Nothing to smile about: new data finds at least 3 in 4 Aussie adults consume sugary drinks

20 March 2023

With new research finding 3 in 4 Australian adults consumed sugary drinks at least once in a given week, the  Rethink Sugary Drink alliance is calling for the community to protect their teeth and make the switch to water this World Oral Health Day. 

Shape of Australia data released by Cancer Council Victoria 1 found that three quarters of Australian adults consumed sugary drinks at least once in a week. One in five consumed sugary drinks on at least five days over the same period. 

Dr Janani Ravichandran, Oral Health Promoter at the Australian Dental Association, a Rethink Sugary Drink partner, said beverages like soft drinks, sports drinks, and energy drinks can wreak havoc on our oral health. 

“Regularly sipping on these sugar-loaded drinks has been linked with both tooth decay and erosion. Exposure to the acid in these drinks can also dissolve the outer layer of our tooth enamel, leading to cavities and sensitivity.”

“Recent research has found 1 in 3 Australians aged 15 and over has at least one tooth with untreated dental decay, and an average of 11.2 teeth that are decayed, missing or filled. 2  If we could urge Aussies to cut out or cut back on the sugary drinks, we’d start to see much healthier, stronger smiles.”

Craig Sinclair, Director of Prevention at Cancer Council Victoria, another Rethink Sugary Drink partner, said government action is needed to reduce consumption of these harmful drinks and improve Australian’s oral and physical health. 

“We all want Aussies to enjoy healthy lives, free from chronic disease. But regular consumption of sugary drinks can contribute to both poor oral health and excess weight, which increases the risk of heart and kidney disease, type 2 diabetes and 13 types of cancer.”

“We need the government to help raise the public’s awareness of sugary drinks’ health impacts and introduce policies that will encourage consumers to rethink their buying patterns and drink choices.

“The leading public health organisations engaged with Rethink Sugary Drink are calling for a 20% health levy on sugar-sweetened beverages – it's an effective and widely supported policy that we know can reduce consumption.”  

Mr Sinclair said that World Oral Health Day serves as the perfect opportunity for Australians to swap sugary drinks for a healthier option.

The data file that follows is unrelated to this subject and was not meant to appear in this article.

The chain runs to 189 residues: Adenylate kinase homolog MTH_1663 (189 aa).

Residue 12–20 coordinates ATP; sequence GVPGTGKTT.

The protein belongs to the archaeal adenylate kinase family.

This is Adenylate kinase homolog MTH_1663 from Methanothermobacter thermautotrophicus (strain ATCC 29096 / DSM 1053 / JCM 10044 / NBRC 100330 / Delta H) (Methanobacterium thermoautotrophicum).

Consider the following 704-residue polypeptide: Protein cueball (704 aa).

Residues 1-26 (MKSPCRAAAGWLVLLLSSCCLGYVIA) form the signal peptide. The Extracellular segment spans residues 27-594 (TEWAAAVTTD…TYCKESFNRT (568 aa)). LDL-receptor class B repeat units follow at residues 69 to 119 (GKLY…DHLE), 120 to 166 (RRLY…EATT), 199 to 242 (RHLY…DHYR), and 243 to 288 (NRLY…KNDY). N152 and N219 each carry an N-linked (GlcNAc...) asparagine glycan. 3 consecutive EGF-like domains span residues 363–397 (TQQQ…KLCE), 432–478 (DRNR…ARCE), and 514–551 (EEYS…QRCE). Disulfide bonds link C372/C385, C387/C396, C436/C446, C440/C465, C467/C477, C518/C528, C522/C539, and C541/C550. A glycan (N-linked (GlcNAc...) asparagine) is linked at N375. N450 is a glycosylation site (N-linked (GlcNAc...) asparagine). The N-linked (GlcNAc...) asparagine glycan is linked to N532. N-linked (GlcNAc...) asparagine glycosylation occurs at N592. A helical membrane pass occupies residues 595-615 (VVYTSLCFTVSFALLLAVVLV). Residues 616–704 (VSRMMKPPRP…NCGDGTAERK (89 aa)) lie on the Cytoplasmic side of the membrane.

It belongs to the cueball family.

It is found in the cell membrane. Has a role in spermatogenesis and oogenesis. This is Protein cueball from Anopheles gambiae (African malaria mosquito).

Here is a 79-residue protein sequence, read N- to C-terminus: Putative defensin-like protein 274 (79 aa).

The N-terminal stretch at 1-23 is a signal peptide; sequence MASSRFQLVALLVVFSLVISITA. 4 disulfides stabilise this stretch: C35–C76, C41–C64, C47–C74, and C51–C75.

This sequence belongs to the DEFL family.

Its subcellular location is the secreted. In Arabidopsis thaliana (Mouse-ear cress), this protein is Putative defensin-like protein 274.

“A regular 600mL bottle of soft drink can contain 16 teaspoons of sugar. Water is always the best choice of drink, and your teeth will thank you in the long run for making the switch.”

Today also marks the launch of Mob Smiles, a new oral health promotion campaign to enable people from Aboriginal and Torres Strait Islander communities to take steps to maintain a healthy mouth, including limiting sugary drinks. 

All Mob Smiles campaign resources have been developed by Indigenous health professionals with support from the Australian Dental Association and can be accessed at

Rethink Sugary Drink is a partnership between 21 leading public health organisations across Australia, including Cancer Council Victoria and the Australian Dental Association, which are all committed to tackling the overconsumption of sugary drinks. 

Visit  for more information as well as facts, tips, and resources to help you or someone you know cut back on their sugar consumption.


About Rethink Sugary Drink 

Rethink Sugary Drink is a partnership between the Apunipima Cape York Health Council, Australian Dental Association, Australian Dental and Oral Health Therapists’ Association, Australian Medical Association, Cancer Council Australia, Dental Health Services Victoria, Dental Hygienists Association of Australia, Diabetes Australia, Healthier Workplace WA, Kidney Health Australia, LiveLighter, Nutrition Australia, Obesity Policy Coalition, Parents’ Voice, Public Health Association Australia, Royal Australasian College of Dental Surgeons, Stroke Foundation, The Victorian Aboriginal Community Controlled Health Organisation (VACCHO) and the YMCA to raise awareness of the amount of sugar in sugar-sweetened beverages and encourage Australians to reduce their consumption. Visit for more information.

 1. The Shape of Australia survey was completed by over 2,000 adults throughout September 2022. The annual survey has been coordinated by Cancer Council Victoria since 2020, with significant contributions from Cancer Council Western Australia.

 2. AIHW, Oral health and dental care in Australia, (2022) <Oral health and dental care in Australia, Summary - Australian Institute of Health and Welfare (>.